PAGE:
Beth, third child and only daughter of Reg and Ella Radford, was born in Croydon. She grew up in Kilkenny and gained her primary and secondary education with the Sisters of St Joseph at Alberton. Needless to say, she was a staunch Port Adelaide supporter and later moved her allegiance to Port Power!
Why then, did Beth become a Dominican (other than for the obvious black and white garb)?
The answer is to be found in an article she wrote, entitled In-spired. While travelling to the city by train as a small child she admired the spire of a chapel on the hill. Later, on her way to work, the chapel spire prompted her to pray.
She first met the Sisters in the 1950s when she attended a State live-in conference of the National Catholic Girls’ Movement (NCGM) at St Dominic’s in the January holidays, and she discovered that the spire was above their convent chapel.
She felt a call to be a Religious, sometimes trying to ignore it and then discussing it with the NCGM chaplain Fr Len Faulkner. When Beth expressed a desire to enter the Order, her non-Catholic mother went to talk to the current superior. Her verdict? ‘Give it a try but I don’t expect you to stay long. You’ll never be able to keep the silence or the white dresses clean.’
When Beth first entered, the Sisters had adoration of the Blessed Sacrament from 6am-10pm. Her favourite ‘shift’ was in the early afternoon when the sun streamed through the stained glass windows and the colours spread their beauty. If the sun wasn’t shining she could focus on the Eucharistic images on the high altar – the marriage at Cana, the Feeding of the 5000 and the Last Supper. In those days the Divine Office was sung, chanted or recited in Latin and she loved classical music, hence the choice of Latin hymns at her Requiem.
Beth joined the Dominican Sisters of North Adelaide in April 1957 and at the end of that year received the Dominican habit and the religious name Sr James Mary. Most of the Sisters were called Sr Mary Something, whereas Beth had her name reversed and chose Mary not James as her patron, such was her devotion to Mary and the Rosary.
Beth loved sport. She played cricket and netball before entering the convent. For many years as sports mistress she taught young people the value of sport to develop team spirit and a sense of fair play. In retirement she watched TV and was up to date with cricket, football and tennis. She has indeed run the course to the finish and kept the faith. Now she is awarded the crown of righteousness reserved for those who have longed for God’s appearing.
After first profession of vows, Beth moved out from St Dominic’s and learnt teaching on the job from ‘practitioners’ in our various schools. For the next 30 years she was regularly assigned to teach in the classroom at Salisbury, Prospect, Findon and Seaton, or to provide religious education on the Motor Mission for Catholic children in State schools in the Salisbury, Parafield Gardens, Brahma Lodge, Para Hills area. There were few lay teachers and classes of 70 plus children were the norm due to an influx of European migrants.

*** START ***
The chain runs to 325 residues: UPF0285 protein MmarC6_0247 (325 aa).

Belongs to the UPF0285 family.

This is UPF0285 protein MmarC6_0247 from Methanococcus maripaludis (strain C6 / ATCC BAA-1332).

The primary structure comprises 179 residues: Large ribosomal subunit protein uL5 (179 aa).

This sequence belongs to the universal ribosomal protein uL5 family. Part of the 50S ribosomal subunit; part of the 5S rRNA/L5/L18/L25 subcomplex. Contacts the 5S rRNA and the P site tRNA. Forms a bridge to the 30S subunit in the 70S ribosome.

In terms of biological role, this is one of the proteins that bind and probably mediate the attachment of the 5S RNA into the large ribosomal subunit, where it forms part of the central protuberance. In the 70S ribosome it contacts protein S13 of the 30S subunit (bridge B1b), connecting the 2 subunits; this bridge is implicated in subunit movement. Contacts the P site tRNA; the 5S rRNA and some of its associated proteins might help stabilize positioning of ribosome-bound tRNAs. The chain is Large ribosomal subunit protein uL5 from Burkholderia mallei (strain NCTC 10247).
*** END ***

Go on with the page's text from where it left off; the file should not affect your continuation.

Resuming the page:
She was a very good teacher – firm but fair – and her students were promoted with a solid grounding in the three Rs. For much of her teaching career she also coached sports wherever she was stationed. Sometimes Beth doubled her role as teacher, principal and/or local community leader as well as being a member of the Provincial Council for several terms.
Beth relished her times for personal renewal including a Kairos course in Sydney in 1978. Through Deirdre O’Sullivan she learnt about and became involved in a program known as PRH (Personality and Human Relationships). PRH holds the belief that all people aspire to live their potential and to contribute in their own unique way to society.
During her sabbatical year in 1990 Beth undertook an extended PRH course in Bangkok and later in the United States. She capitalised on her round the world air ticket to visit the Holy Land, Italy, Scotland, and spent 10 days in Stone in England from where the founding Sisters came to North Adelaide.
Like the Samaritan woman at the well (John 4:5-42) in the Gospel reading at her funeral Mass, Beth was able to confront her true self – warts and all – under the gentle gaze of Jesus who knew all about her and loved her unconditionally.
The last 12 years of Beth’s active ministry (the longest in any one place) were spent at St Dominic’s Priory College in the office and library.
Beth moved to residential care at the end of 2014, first at Tappeiner Court then Calvary Flora McDonald Retirement Community where she died. While resisting her loss of independence she quoted ‘In God’s will is my peace’, the motto she adopted as a guide for life.
Although Beth had no family members to attend her funeral in St Dominic’s Priory Chapel, the presence of friends from pre-convent days and colleagues was testament to the wide network of people she had impacted in some way during her long life and many ministries.
– Sr Noreen Reynolds OPJump to next article